18 July 2008

Distinct Society Lesson #3: Construction Holiday

Yes, we've seen National Moving Day and, thanks to Brian, we have underlined the advent of the evil yellow margarine.

Now let's have a look at this week's lesson: the annual two week construction holiday!

Yes, each year during the last two weeks of July, most construction sites grind to a halt and the whole force of people working in construction go on holiday. Traffic becomes distinctly lighter in the city (but heavier on the highways for the days at the beginning and end of this period), campgrounds are full all over the province (and over the borders into Ontario, New Brunswick and into New England) and — who could doubt it — the price of gas mysteriously rises.

This lovely tradition apparently dates back to the 1970's, when our government moved to make uniform the working conditions in the industry. In the interest of safety, it is better to have two weeks of no construction work than many weeks of construction with suboptimal numbers of workers as they try to take vacations in a staggered manner.
Of course, there are exceptions, and various road projects and other things considered vital get exemptions from the period, allowing them to keep their workers on the job. But you can pretty much forget about that deck you were hoping to build, unless you are doing it on your own. Even then, inspectors will probably stop by to make sure you are not breaking the rules…

13 July 2008

OOP: Capitale nationale!

I've just come back from a very quick visit to the region of the Capitale nationale (Québec City), so I thought I would share a little bit of what I did.

I took the train and, due to an unfortunate set of events that saw me taking a non air-conditioned train back from Toronto a few weeks ago, I had a credit that made it easy for me to book myself in VIA1 (first class) with all the attendant drinks and food. The picture above is of the Fleuve St-Laurent as we cross the bridge into the great void of the 450 area code. Eeek!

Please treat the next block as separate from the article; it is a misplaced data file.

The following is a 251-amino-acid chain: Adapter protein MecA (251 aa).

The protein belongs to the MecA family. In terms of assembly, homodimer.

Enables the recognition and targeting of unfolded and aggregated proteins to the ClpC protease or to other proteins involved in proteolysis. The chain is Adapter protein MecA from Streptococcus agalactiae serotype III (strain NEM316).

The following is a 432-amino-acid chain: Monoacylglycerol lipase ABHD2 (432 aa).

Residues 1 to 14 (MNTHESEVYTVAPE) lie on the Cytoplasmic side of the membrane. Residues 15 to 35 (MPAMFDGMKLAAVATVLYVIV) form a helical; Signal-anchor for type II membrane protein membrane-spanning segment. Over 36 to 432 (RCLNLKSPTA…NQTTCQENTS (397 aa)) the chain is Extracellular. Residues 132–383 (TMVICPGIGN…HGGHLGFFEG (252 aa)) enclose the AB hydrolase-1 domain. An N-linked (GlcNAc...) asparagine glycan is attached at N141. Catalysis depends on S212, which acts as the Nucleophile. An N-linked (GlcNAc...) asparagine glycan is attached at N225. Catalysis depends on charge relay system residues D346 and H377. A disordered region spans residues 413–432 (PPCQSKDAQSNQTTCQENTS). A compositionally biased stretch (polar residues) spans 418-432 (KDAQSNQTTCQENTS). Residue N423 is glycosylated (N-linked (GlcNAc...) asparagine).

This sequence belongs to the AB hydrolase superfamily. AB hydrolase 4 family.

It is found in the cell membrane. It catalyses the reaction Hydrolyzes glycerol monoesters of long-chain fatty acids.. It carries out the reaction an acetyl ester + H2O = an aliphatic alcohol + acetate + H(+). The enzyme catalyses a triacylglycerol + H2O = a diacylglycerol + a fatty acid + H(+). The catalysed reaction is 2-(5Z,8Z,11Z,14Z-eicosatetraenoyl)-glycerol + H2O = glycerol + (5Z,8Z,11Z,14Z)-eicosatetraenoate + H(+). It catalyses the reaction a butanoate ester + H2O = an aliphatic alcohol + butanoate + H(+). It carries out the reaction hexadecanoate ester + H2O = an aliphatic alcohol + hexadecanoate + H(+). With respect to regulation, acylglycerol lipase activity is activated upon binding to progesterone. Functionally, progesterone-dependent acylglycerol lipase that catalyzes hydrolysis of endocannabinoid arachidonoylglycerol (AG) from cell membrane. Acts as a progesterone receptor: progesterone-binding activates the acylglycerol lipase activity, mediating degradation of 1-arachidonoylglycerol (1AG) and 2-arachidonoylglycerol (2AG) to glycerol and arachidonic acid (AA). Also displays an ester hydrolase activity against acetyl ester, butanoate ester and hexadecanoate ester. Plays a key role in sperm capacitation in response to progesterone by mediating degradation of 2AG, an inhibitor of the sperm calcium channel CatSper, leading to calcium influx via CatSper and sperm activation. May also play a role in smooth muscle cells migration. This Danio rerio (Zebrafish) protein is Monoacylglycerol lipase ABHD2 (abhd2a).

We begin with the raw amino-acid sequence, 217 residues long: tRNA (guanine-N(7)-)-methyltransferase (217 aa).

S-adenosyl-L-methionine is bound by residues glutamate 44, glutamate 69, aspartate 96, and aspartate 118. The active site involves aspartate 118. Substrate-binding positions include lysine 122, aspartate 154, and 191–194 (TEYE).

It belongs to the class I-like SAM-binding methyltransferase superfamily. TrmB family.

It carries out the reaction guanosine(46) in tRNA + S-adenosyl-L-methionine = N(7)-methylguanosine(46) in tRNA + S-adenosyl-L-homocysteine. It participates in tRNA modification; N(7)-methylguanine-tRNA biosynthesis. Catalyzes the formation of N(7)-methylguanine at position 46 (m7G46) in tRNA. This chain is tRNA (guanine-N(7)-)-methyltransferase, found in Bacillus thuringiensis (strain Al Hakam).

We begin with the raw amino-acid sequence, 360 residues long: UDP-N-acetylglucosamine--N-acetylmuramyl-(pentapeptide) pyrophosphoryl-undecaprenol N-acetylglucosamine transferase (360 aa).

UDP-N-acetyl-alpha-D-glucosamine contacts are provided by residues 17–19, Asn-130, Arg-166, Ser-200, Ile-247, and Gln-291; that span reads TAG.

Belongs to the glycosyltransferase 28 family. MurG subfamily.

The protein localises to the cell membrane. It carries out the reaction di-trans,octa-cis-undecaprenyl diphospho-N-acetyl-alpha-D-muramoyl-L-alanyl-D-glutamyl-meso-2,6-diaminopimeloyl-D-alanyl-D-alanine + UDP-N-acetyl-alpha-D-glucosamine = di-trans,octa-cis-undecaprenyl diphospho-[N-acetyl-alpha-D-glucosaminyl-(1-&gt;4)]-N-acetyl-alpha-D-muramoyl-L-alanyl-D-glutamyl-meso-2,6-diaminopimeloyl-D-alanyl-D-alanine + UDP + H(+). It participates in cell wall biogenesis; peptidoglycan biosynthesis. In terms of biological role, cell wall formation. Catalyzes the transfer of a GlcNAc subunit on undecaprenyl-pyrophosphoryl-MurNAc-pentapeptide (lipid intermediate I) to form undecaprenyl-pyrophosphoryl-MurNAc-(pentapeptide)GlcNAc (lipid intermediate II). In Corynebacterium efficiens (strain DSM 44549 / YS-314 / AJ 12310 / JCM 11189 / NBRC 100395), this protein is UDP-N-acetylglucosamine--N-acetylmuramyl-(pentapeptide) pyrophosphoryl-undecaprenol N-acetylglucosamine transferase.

I guess we do need someone to grow our crops to feed us, and the countryside all the way was dotted with lovely green fields that will yield crops for our consumption later on.

I also tried my best to get a picture of the typical Québec farmhouse, which has a very distinctive shape. These were either too far away, as above, or so close with the train moving quickly that they ended up a bit blurry, as below.

I went for just a day, but with the goal of spending a little time with my friend Madhuri. I think the picture of her above is quite lovely, but you can see that I have not at all perfected the 'holding the camera at arm's length to take a self-portrait' thing. The one below gets a little more of me.

It's hard to believe that we have been friends for over thirty years, since we were both in high school. (For those with calculators, we were both in high school at age 3.) There is just something comfortable about our friendship that I really enjoy. We don't see each other a whole lot, but it is always very natural and easy when we do. I also enjoy both of her daughters, who are a credit to her parenting skills.

We spent some time wandering around the lower town, pictured above, and the upper town (okay, I only have the City Hall), pictured below. Québec, at least the old part, is an extremely beautiful city. They have worked hard to maintain its charm and integrity and it shows.